amybum
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Is this true? And if so, wouldn't it be better to go to a less competitive medical school rather than aiming for somewhere like Oxbridge?
I am currently stuck between ucl and Birmingham but after learning about this fact, Birmingham seems to appeal more to me. I hope nobody takes this as me saying that Birmingham students aren't good but ucl is known to be fairly competitive and one of the best in the world.
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ecolier
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(Original post by amybum)
Is this true? And if so, wouldn't it be better to go to a less competitive medical school rather than aiming for somewhere like Oxbridge?
I am currently stuck between ucl and Birmingham but after learning about this fact, Birmingham seems to appeal more to me. I hope nobody takes this as me saying that Birmingham students aren't good but ucl is known to be fairly competitive and one of the best in the world.
Yes you will be - but only once, for the foundation programme applications.

Obviously if you're aiming for honours it's the same principle.

https://foundationprogramme.nhs.uk/f...sure-epm-faqs/

The EPM is a measure of clinical and non-clinical skills, knowledge and performance up to the point of application. The EPM comprises two elements: medical school performance in deciles for which 34-43 points are available, and educational achievements, which are worth up to 7 points. A maximum of 50 points can be awarded for the EPM.

- How does the medical school calculate my decile score?

Each UK medical school agrees with its students which assessments it will include in this measure. This element of the EPM is known as the EPM decile score. If you are in the first decile (the top 10% of your year), you will receive a score of 43; if you are in the second decile, your score will be 42; the third decile 41 and so on. Students in the tenth decile will receive 34 points.
Last edited by ecolier; 1 week ago
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nexttime
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(Original post by amybum)
Is this true? And if so, wouldn't it be better to go to a less competitive medical school rather than aiming for somewhere like Oxbridge?
I am currently stuck between ucl and Birmingham but after learning about this fact, Birmingham seems to appeal more to me. I hope nobody takes this as me saying that Birmingham students aren't good but ucl is known to be fairly competitive and one of the best in the world.
I mean, if you want to use doctors' exam results as a proxy for how 'conpetitive' it is, Birmingham is barely different to UCL. UCL is 4th average 80.1% pass rate, Birmingham 5th 76.7%.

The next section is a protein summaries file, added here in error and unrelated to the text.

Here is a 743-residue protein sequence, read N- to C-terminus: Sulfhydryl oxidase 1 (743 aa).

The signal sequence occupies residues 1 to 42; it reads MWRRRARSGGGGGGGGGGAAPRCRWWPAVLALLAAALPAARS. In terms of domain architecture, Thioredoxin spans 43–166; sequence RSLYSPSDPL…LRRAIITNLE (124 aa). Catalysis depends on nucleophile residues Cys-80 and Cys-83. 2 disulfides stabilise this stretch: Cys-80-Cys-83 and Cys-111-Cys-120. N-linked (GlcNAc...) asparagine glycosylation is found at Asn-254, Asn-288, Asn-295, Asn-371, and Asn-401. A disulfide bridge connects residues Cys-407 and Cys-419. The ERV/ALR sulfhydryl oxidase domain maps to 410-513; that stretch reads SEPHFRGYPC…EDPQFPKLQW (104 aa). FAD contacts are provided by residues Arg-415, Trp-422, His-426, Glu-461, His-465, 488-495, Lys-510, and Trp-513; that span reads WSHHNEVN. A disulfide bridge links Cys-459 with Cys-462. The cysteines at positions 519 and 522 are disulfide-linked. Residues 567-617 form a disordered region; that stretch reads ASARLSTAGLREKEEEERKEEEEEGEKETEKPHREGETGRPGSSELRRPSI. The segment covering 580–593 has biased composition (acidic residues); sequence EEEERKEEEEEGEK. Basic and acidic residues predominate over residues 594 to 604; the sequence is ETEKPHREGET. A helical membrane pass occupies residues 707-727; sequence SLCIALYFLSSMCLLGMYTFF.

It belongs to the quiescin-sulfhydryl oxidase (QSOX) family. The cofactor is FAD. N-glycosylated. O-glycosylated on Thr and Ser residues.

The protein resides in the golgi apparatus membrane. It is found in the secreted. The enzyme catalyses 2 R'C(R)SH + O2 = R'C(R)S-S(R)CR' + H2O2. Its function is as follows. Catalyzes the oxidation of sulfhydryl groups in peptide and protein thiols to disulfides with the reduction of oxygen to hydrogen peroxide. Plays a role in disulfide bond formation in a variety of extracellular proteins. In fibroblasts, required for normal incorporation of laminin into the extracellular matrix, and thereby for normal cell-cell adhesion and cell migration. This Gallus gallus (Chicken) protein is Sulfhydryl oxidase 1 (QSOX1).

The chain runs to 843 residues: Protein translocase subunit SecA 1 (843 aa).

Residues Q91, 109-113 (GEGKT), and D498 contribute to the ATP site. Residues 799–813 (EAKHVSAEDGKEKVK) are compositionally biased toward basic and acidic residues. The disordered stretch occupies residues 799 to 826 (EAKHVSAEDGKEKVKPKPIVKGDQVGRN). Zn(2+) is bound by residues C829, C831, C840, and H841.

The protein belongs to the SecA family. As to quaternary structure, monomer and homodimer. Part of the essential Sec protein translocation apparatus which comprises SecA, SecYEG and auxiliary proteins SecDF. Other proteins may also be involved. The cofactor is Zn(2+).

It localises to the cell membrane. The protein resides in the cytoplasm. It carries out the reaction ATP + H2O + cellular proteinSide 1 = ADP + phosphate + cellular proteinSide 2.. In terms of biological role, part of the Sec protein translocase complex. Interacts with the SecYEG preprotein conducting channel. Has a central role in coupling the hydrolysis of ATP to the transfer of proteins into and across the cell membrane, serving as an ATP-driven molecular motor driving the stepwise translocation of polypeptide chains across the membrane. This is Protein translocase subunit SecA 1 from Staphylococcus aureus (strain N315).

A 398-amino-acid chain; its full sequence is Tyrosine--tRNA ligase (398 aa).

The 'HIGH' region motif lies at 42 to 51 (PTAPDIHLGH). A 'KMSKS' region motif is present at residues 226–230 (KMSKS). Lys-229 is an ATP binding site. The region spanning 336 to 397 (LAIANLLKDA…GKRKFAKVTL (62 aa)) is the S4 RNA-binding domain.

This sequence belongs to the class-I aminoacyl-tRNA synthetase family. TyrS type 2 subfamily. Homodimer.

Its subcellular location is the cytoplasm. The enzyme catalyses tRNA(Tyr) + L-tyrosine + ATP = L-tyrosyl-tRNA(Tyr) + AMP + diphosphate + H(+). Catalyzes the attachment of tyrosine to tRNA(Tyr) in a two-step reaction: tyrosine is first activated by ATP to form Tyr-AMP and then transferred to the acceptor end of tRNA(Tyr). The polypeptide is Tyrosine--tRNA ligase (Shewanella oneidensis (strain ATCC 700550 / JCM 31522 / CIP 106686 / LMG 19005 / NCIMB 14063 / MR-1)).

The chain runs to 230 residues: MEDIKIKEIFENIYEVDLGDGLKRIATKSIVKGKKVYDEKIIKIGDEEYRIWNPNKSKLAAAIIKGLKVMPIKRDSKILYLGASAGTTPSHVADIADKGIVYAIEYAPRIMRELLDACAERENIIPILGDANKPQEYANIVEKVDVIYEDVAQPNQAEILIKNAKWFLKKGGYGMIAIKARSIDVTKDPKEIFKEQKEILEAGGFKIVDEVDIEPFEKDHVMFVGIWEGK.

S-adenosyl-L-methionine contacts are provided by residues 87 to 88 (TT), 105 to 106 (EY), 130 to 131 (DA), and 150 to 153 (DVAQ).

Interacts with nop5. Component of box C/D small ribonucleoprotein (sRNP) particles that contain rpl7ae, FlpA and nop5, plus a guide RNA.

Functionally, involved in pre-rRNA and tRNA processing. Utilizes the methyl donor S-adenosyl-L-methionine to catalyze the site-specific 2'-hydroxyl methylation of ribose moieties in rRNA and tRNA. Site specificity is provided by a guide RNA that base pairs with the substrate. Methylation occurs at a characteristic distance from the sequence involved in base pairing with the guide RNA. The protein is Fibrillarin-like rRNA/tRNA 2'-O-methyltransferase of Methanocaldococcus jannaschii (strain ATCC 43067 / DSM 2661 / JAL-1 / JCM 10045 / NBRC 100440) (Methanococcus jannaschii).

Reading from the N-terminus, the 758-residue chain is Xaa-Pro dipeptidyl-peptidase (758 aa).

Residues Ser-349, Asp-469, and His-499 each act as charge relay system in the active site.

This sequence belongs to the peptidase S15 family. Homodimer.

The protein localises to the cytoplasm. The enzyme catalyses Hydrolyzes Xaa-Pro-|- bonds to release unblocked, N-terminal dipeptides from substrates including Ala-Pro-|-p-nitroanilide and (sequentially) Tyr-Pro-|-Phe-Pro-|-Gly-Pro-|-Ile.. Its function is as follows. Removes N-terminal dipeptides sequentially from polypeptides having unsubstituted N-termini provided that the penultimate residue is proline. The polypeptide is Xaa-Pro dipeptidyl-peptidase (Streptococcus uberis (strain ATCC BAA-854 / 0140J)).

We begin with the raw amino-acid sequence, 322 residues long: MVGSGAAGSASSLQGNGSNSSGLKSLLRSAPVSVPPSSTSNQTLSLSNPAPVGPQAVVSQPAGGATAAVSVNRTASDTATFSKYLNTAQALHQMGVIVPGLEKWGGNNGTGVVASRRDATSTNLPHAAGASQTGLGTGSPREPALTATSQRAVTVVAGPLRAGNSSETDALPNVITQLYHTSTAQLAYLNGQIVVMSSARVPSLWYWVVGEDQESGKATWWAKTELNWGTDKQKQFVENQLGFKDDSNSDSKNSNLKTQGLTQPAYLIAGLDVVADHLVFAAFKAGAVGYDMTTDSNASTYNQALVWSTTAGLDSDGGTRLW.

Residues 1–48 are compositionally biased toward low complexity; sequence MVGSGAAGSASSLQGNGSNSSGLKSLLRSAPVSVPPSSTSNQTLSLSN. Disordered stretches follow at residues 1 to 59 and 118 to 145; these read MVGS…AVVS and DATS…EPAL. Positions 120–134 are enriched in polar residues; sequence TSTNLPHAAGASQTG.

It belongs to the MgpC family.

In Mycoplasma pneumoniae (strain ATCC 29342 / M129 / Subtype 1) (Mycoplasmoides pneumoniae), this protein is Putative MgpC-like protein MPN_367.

UCL does tend to score well on the other aspects of the foundation program applicant scoring (e.g. on the SJT) too. Sometimes they outperform Oxbridge on the average scores.

But the other consideration is: this might all be different by the time you graduate. We've got the UKMLE at minimum to shake things up in a couple years time, who knows what they will do after that.

I'd go to the place you want to go to.
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Chief Wiggum
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Yeah it is true. You are ranked against your cohort when it comes to Foundation Programme applications. It is a completely unfair system which most obviously disadvantages Oxbridge medical students.
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Spencer Wells
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You're also [at UCL at least] ranked against the entire cohort for each and every exam you sit, and the pass mark for exams will be based on the average cohort performance (pass mark is set using the modified Angoff method adjusted to the mean score minus one SD). This means that every 4 to 6 weeks you'll be told which centile of the class you're in, which is a way to benchmark your own performance. Practically though it's not going to make much of a difference whether you're in a 'smart' cohort or a 'dumb' one.
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nexttime
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(Original post by Spencer Wells)
This means that every 4 to 6 weeks you'll be told which centile of the class you're in...
Holy **** that's intense.
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jzdzm
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(Original post by Spencer Wells)
You're also [at UCL at least] ranked against the entire cohort for each and every exam you sit, and the pass mark for exams will be based on the average cohort performance (pass mark is set using the modified Angoff method adjusted to the mean score minus one SD). This means that every 4 to 6 weeks you'll be told which centile of the class you're in, which is a way to benchmark your own performance. Practically though it's not going to make much of a difference whether you're in a 'smart' cohort or a 'dumb' one.
This doesn't happen at all med schools, for anyone reading who think that sounds awful. Yes all med schools rank you, they have to for foundation programme applications, but they don't necessarily make as big a deal of it as this.
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